Perhaps a better question is why _would_ you use TNT? The plutonium or enriched uranium for the fissile core would be vastly harder to come by, I imagine (after all, Saddam had 370 tons of RDX/HMX _legally_ in this one store). 'Only' a 70% increase in yield, reducing all kinds of other engineering problems, sounds well worth a small extra effort/expense.


Posted by: Andrew Price | Oct 27, 2004 3:06:38 AM

critical = stable, constant number of fission reactions
supercritical = unstable, increasing number of fission reactions

The case of the spherical vessel also ends with a relatively short flash of lethal radiation and boiling fluid/broken vessel. Happened Dec. 30, 1958 to some poor bloke in NM.

Bombs are by nature supercritical, reactors go through supercritical phases. The real difference between a reactor and a bomb is what you want the peak energy release to be and whether you want to be able to recognize the room after the event.

Posted by: fle | Oct 27, 2004 3:47:05 AM

A miniaturized warhead, the sort of thing you'd loft with an ICBM, has to carry the least amount of everything it needs to make it work. Though the first plutonium bomb dropped on Nagasaki in 1945 probably didn't use RDX, its successors have undoubtedly used the best stuff we've come up with since.

However, a device delivered via container would need no miniaturization whatever.

Posted by: bad Jim | Oct 27, 2004 5:30:46 AM

Ok, actual TNT (not Acme-brand TNT, aka dynamite, like the WB Coyote used), RDX PETN, and HMX are actually mixed with other things to produce different end product explosives for assorted uses. The military uses assorted letter designations to describe the mixtures, as in A3, B and C4.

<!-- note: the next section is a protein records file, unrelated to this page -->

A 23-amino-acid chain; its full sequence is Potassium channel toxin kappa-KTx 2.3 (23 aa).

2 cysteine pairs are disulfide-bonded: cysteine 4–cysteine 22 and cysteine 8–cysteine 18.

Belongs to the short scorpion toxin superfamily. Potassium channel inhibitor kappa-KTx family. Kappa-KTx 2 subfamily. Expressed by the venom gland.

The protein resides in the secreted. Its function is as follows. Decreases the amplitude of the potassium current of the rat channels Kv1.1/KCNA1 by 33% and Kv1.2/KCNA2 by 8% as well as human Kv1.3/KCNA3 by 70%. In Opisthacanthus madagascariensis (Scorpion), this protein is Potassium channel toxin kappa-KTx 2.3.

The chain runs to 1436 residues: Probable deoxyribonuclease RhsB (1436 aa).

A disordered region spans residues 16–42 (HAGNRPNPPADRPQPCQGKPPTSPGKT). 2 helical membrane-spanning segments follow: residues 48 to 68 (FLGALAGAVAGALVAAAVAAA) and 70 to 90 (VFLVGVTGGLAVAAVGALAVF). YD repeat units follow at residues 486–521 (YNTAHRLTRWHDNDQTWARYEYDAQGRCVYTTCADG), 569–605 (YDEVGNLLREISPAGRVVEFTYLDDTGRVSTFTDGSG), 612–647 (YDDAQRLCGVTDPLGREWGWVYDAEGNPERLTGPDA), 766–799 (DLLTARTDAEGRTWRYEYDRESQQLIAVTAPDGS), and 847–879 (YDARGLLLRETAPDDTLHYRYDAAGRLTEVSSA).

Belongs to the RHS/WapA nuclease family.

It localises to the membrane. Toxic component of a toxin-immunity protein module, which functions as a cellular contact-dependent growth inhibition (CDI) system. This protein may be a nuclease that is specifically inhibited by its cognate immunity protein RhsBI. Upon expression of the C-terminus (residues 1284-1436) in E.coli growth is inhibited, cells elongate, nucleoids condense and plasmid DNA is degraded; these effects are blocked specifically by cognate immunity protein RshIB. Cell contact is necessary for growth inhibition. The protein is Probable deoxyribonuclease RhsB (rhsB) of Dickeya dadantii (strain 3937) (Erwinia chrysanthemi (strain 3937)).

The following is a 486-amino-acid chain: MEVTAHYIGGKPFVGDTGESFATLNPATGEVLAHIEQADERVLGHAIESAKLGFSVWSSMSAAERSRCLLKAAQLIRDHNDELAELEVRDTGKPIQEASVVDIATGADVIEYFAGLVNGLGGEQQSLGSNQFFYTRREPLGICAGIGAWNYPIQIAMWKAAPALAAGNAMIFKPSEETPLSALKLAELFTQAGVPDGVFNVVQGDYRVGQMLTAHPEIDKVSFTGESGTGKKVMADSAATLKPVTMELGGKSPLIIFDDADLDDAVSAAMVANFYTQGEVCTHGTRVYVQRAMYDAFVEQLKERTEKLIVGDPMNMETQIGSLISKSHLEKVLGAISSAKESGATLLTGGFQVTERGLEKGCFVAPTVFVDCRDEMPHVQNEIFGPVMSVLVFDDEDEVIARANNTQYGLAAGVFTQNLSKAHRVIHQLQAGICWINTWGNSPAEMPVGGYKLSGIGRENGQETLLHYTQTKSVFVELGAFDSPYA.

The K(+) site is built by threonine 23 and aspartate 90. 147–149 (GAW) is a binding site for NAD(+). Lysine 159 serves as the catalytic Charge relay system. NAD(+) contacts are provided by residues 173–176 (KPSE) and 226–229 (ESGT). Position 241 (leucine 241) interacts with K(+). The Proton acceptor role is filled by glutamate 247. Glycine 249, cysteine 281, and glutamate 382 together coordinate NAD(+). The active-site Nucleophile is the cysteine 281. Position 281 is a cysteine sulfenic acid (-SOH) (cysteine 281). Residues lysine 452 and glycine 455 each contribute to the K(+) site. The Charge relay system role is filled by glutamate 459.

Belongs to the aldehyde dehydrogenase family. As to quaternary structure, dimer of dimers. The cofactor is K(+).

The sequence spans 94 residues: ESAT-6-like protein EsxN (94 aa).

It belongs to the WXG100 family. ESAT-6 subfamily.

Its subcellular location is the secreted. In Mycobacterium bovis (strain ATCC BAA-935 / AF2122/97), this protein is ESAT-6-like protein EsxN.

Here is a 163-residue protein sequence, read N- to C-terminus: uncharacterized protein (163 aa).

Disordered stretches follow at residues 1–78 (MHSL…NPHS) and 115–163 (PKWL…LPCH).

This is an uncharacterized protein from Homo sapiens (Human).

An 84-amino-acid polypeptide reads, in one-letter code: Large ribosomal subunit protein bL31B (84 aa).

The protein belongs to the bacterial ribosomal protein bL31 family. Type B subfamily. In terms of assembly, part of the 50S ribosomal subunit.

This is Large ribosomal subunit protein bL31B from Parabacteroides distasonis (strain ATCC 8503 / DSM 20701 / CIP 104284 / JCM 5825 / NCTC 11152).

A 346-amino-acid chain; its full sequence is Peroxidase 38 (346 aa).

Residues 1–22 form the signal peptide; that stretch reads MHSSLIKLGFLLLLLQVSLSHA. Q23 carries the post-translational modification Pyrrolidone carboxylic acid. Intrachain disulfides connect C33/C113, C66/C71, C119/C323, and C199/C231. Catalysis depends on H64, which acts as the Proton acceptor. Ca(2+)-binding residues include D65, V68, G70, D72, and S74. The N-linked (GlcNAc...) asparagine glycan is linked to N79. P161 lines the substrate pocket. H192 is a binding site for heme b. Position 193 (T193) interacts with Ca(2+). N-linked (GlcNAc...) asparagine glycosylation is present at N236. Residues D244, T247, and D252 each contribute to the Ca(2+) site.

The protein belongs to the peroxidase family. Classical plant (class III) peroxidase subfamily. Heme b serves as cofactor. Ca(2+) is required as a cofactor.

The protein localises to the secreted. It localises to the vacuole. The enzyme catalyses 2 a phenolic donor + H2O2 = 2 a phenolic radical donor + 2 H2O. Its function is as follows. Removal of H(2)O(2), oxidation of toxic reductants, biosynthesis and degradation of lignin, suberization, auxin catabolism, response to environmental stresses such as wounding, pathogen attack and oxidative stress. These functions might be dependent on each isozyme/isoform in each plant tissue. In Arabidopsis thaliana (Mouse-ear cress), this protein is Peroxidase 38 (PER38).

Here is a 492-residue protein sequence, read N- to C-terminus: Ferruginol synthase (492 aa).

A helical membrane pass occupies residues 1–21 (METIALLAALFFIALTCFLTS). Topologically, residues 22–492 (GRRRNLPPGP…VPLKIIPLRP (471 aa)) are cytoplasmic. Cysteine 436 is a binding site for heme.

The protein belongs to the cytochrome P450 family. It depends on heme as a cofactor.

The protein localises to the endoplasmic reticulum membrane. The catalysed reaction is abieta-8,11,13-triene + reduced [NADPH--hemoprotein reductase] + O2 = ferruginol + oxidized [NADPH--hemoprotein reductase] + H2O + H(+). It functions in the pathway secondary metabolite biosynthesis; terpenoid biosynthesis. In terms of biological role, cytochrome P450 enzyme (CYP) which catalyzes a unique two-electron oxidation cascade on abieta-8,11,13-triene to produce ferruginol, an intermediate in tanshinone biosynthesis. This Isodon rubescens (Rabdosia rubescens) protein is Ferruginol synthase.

[Now, irrelevant stuff! The original (and only American) 'gun bomb' used at Hiroshima was roughly 140 pounds of bomb-grade uranium ( >50% U-235) divided into two pieces. A sphere and a cylindrical bullet. In the first bomb they used a 105 mm (3") artillery barrel and the bullet was fired into the target using plain old cordite (but they could have used a plastic explosive). These things are not terribly safe. The cordite goes off by accident, boom. There is an accident and the bomb is dropped hard, boom. And so on. They're touchy, so they start to fizz faster than they can be completely assembled so they have a lousy yield. And enriching the uranium is a pain in the ass. And you could use plutonium but then it would be extra-mondo-touchy. The only advantage is that bomb is guaranteed to work. Hussein had 1.8 tons of reactor-grade uranium oxide which if enriched would translate to maybe 30-40 pounds of the bomb-grade stuff. Not enough pookie. He also had 500 tons of ore of indeterminate quality. Chalabi got it wrong, real wrong.